Self-Ruffling “Try It” Class

10-12 AM on Saturday Jan 21 or Saturday Mar 17

Try out all our “self-ruffling” fibers in this two-hour class. Bodega, Improv,
Cha-Cha, and Flamenco make impressive-looking and quick-to-knit scarves
with just one skein. Each uses slightly different techniques — learn about the
differences and try out each fiber to see which you like best.

Bring: US#9 circular needles, any length

Cost: $20 (includes a 10% student discount on materials)

Register: call (978) 408-2176 or visit the store

 

Mobius Knitting Class

10-12 AM on Saturday Feb 18 or Saturday Mar 31

The möbius shape-a loop, with a half-twist-drapes nicely when worn. It’s a great shape for neck-warmers, cowls, wraps, and collars. Also, because there is only one continuous edge, a person can knit a knitted möbius item from the center outwards on circular needles without turning the work.  

In this class, learn two different methods to start a mobius knitting project: first, using a foundation strip, and then, using a true mobius cast-on.

Homework: before coming to class, knit a foundation strip (directions sent after registration)

Bring: two balls of bulky-weight yarn, two US#10 circular needles, 40″ or 47″

Cost: $20 (includes a 10% student discount on materials)

Register: call (978) 408-2176 or visit the store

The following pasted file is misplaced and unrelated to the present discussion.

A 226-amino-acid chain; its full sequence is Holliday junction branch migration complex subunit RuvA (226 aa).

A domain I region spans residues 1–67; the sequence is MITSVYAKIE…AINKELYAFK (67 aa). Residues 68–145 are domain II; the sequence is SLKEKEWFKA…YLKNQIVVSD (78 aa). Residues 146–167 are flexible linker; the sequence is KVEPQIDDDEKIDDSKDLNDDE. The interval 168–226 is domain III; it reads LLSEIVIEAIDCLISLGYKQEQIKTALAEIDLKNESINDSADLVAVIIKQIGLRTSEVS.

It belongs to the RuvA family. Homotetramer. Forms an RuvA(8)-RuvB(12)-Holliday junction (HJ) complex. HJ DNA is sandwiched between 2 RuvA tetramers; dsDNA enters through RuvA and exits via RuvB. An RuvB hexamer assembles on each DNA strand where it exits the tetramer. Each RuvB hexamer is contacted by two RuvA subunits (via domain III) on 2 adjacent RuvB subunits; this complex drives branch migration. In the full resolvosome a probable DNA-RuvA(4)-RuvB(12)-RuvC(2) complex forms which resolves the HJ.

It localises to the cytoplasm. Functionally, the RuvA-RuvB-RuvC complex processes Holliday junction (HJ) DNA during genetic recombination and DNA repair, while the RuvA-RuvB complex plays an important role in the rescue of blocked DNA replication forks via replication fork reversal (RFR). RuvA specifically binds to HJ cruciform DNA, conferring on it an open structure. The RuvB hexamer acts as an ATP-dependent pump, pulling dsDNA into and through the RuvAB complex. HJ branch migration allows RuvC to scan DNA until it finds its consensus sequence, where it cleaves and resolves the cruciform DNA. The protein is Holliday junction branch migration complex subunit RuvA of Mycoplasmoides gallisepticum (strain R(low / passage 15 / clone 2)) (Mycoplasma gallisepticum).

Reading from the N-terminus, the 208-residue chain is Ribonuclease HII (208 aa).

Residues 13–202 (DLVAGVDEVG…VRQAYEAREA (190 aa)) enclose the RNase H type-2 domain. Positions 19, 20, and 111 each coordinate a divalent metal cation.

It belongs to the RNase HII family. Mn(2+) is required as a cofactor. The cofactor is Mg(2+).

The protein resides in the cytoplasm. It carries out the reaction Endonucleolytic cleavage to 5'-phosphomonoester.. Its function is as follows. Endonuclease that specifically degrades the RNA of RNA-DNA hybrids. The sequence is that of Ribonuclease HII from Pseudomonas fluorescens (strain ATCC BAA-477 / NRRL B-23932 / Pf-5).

New Pattern Release: Bifurcate Kumara Cowl

I’m pleased to announce the release of my latest pattern: a two-color, knit-flat, in-the-round, cabled cowl.  Bifurcate Kumara Cowl was featured in Issue 218 of Classic Elite’s Webletter (if you aren’t already a subscriber, sign up! free patterns, once a week! can’t beat that 🙂 ).

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Here’s what CEY had to say about Bifurcate:

This two color cowl is a show-stopper, and its construction is incredibly clever. How’s this for a brain-teaser…the entire cowl is knit back and forth, NOT in the round. Curious? This ingenious design comes from Rachel Henry, the designer who brought us one of our most popular Web-Letters to date, the Cotton Bam Boo Kudzu Shawlette.

There is no cozier yarn than Kumara, with its soft, lofty blend of extrafine Merino and baby camel hair. The camel hair is undyed, resulting in a muted effect that performs in perfect harmony with the sophisticated palette of 23 colors. Baby camel, a fiber with a softness rivaling cashmere, is expensive on its own, but you’ll find it in this decadent blend at an affordable price. This yarn is pure luxury!